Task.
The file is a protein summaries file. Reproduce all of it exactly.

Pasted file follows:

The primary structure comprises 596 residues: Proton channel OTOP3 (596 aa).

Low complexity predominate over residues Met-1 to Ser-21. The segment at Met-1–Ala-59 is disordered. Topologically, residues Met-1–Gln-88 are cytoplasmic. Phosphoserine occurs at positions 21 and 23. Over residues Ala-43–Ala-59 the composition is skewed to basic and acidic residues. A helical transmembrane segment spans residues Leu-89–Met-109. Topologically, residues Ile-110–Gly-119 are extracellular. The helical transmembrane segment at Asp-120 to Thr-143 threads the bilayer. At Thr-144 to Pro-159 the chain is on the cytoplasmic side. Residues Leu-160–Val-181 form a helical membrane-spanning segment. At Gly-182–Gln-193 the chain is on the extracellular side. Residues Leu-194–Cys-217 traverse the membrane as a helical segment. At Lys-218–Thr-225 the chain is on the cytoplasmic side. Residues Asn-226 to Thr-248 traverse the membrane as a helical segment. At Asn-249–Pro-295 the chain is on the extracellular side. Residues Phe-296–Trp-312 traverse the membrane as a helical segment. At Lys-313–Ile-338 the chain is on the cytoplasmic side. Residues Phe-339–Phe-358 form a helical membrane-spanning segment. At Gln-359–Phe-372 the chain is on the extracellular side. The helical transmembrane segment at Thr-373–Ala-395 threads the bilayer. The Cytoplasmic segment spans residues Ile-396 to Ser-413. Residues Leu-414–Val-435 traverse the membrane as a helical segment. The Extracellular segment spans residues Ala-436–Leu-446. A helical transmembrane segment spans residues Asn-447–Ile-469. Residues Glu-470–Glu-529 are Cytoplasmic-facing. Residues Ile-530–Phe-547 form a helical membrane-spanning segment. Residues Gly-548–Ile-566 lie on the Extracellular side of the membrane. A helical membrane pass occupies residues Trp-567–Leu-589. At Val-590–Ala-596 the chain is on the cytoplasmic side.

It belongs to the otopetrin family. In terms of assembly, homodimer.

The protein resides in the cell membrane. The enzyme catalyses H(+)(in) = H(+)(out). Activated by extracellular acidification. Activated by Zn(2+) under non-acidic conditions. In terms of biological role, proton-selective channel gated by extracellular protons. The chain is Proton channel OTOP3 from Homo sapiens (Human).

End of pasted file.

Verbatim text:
The primary structure comprises 596 residues: Proton channel OTOP3 (596 aa).

Low complexity predominate over residues Met-1 to Ser-21. The segment at Met-1–Ala-59 is disordered. Topologically, residues Met-1–Gln-88 are cytoplasmic. Phosphoserine occurs at positions 21 and 23. Over residues Ala-43–Ala-59 the composition is skewed to basic and acidic residues. A helical transmembrane segment spans residues Leu-89–Met-109. Topologically, residues Ile-110–Gly-119 are extracellular. The helical transmembrane segment at Asp-120 to Thr-143 threads the bilayer. At Thr-144 to Pro-159 the chain is on the cytoplasmic side. Residues Leu-160–Val-181 form a helical membrane-spanning segment. At Gly-182–Gln-193 the chain is on the extracellular side. Residues Leu-194–Cys-217 traverse the membrane as a helical segment. At Lys-218–Thr-225 the chain is on the cytoplasmic side. Residues Asn-226 to Thr-248 traverse the membrane as a helical segment. At Asn-249–Pro-295 the chain is on the extracellular side. Residues Phe-296–Trp-312 traverse the membrane as a helical segment. At Lys-313–Ile-338 the chain is on the cytoplasmic side. Residues Phe-339–Phe-358 form a helical membrane-spanning segment. At Gln-359–Phe-372 the chain is on the extracellular side. The helical transmembrane segment at Thr-373–Ala-395 threads the bilayer. The Cytoplasmic segment spans residues Ile-396 to Ser-413. Residues Leu-414–Val-435 traverse the membrane as a helical segment. The Extracellular segment spans residues Ala-436–Leu-446. A helical transmembrane segment spans residues Asn-447–Ile-469. Residues Glu-470–Glu-529 are Cytoplasmic-facing. Residues Ile-530–Phe-547 form a helical membrane-spanning segment. Residues Gly-548–Ile-566 lie on the Extracellular side of the membrane. A helical membrane pass occupies residues Trp-567–Leu-589. At Val-590–Ala-596 the chain is on the cytoplasmic side.

It belongs to the otopetrin family. In terms of assembly, homodimer.

The protein resides in the cell membrane. The enzyme catalyses H(+)(in) = H(+)(out). Activated by extracellular acidification. Activated by Zn(2+) under non-acidic conditions. In terms of biological role, proton-selective channel gated by extracellular protons. The chain is Proton channel OTOP3 from Homo sapiens (Human).